Two Cups for the Cap Crusaders
With a strong core, talk of Hawks' dynasty enters equation
The Blackhawks are the first team in the salary-cap era to win two Stanley Cups. Credit general manager Stan Bowman and an incredible core of players for that.
With their two titles, Jonathan Toews, Patrick Kane, Patrick Sharp, Marian Hossa, Duncan Keith, Brent Seabrook, Dave Bolland and Niklas Hjalmarsson must be considered among the greatest Hawks in the history of the franchise.
You can now add goalie Corey Crawford to that core group, so spectacular was he in the playoffs.
"It's hard to win and you have to make some changes, sort of retool a little bit," said Bowman, who had to get rid of half the team after winning in 2010 because of salary-cap reasons.
"I'm proud of everybody. It's a long road to get here, and this is sort of the culmination of a lot of hard work from a lot of people."
Bowman kept the core of the team together through two first-round exits in the last two seasons, re-signed many of them to contract extensions, and was rewarded for his patience.
"I knew we had a very good team here," he said. "We do an analysis and break it down and there were so many good things that happened that you don't want to throw everything out the window.
"We were close and we found a way to get off to a great start and keep going. We really never stumbled. We had that adversity against Detroit, hung in there, and here we are."
Look at where this franchise was as recently as 2006, and look at it now. That's the year Toews fell to them at No. 3 in the draft.
The next year they won the lottery and took Kane first overall.
Those two players have changed everything to the point where the hockey world is using the word dynasty to describe the Hawks.
"The bigger the game, the bigger the setting, you know what you're going to get from Jonathan Toews," Hawks coach Joel Quenneville said. "He just knows how to play hockey.
"Whether he's productive or not, (he) absorbs a lot of big minutes from their matchup guys and he never gets outscored. His production sometimes gets criticized, but the one thing is he plays the way you want a hockey player to play."
Kane won the Conn Smythe Trophy as playoff MVP and said he was lucky to get it because it could have gone to several other Hawks such as Crawford or Sharp or Bryan Bickell.
Kane answered his many critics with a sensational playoff that only got better starting with Game 4 against Los Angeles in the Western Conference finals.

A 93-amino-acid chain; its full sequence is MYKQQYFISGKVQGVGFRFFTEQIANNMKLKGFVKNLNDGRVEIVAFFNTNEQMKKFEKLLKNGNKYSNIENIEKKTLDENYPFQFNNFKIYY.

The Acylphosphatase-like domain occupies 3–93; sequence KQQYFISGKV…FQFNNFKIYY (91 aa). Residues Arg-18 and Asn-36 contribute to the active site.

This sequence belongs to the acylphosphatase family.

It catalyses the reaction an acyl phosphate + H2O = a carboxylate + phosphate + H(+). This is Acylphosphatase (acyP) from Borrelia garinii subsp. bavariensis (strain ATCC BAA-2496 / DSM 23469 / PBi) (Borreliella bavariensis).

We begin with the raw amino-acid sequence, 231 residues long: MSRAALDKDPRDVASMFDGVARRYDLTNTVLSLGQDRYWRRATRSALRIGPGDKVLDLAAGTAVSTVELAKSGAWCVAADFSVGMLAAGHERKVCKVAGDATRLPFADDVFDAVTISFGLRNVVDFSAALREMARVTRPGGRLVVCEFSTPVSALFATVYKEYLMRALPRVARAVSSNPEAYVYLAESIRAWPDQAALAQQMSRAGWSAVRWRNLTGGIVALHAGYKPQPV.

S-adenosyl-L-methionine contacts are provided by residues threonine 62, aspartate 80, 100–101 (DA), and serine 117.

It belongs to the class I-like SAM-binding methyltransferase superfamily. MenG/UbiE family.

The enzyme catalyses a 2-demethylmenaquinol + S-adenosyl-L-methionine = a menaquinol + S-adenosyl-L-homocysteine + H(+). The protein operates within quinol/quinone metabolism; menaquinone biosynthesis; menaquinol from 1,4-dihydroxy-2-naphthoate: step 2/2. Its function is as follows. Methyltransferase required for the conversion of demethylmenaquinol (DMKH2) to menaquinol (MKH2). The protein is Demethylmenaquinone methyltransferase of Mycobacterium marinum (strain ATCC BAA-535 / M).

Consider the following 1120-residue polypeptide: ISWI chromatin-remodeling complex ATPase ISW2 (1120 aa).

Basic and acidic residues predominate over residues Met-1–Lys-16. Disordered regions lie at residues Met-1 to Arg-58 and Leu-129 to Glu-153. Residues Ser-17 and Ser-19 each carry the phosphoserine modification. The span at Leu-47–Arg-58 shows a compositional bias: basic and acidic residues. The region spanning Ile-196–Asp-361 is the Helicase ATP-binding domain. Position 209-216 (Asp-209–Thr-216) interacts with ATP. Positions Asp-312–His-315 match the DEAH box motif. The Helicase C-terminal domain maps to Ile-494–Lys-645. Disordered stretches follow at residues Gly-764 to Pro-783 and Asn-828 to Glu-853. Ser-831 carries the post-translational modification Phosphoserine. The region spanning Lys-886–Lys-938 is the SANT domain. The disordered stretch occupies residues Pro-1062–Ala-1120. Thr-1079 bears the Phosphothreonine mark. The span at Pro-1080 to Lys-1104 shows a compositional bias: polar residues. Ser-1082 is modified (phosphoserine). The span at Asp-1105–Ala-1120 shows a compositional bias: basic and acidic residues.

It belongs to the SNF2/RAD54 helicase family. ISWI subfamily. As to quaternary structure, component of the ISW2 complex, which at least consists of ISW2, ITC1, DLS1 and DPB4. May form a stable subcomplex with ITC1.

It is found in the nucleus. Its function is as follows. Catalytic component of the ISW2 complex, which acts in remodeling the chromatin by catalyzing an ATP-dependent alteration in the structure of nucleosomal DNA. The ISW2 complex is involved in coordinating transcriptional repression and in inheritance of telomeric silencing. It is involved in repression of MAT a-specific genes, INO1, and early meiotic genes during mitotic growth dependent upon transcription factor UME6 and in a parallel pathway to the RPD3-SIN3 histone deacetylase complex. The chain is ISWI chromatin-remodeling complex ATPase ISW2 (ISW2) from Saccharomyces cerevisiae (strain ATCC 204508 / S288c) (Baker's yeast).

His play in the final two games of that series and in the Stanley Cup Final against Boston was out of this world.
Keith, Seabrook and Hjalmarsson all got better as the playoffs proceeded as well. You almost take the three defensemen for granted they're so smooth with the puck in a puck-possession system.
The Hawks still were coming to grips late into the night Monday with how exactly they pulled off one of the most stunning comebacks in Stanley Cup Final history -- 2 goals in the last 1:16 just 17 seconds apart to wipe out a 2-1 deficit.
Bickell scored first at 18:44 on a pass from Toews with Crawford pulled for a sixth attacker. Then Bolland banged home a Johnny Oduya rebound with 59 seconds left.
"It's just the way we've done it all year, coming back from 1 goal to turn the game around," Hjalmarsson said. "Honestly, I didn't think we were going to do it. I was getting mentally prepared for Game 7, but we came up huge.
"I don't honestly know what happened there. It's just unbelievable. I was on the ice for the last goal. I was just trying to stay composed with still a minute left. I thought it was going to be tough to get 1 goal. We got 2."
Bolland called scoring the winning goal in a Stanley Cup clinching game better than sex -- almost.
"The puck went back to (Oduya), and he shot it," Bolland said. "All I knew was it was sitting in front of me, so I had to tap it in."
Quenneville thought the way the game ended was a perfect fit for the season the Hawks had. It started with a 21-0-3 run through the Western Conference and ended with winning the Stanley Cup.
"We were saying we're almost charmed the way we started the season and the way we ended," Quenneville said. "A lot of great things in between, some great challenges in this playoff series or this playoff round, and then let alone the other three.
"The resiliency of our team was in place all year long. The depth of our four lines made it such a great season and a fun team to coach. And the back end, the contribution and the goaltending combo we had with Corey running with it here in the playoffs.
"It was one of those seasons, fairy-tale ending and an amazing season."
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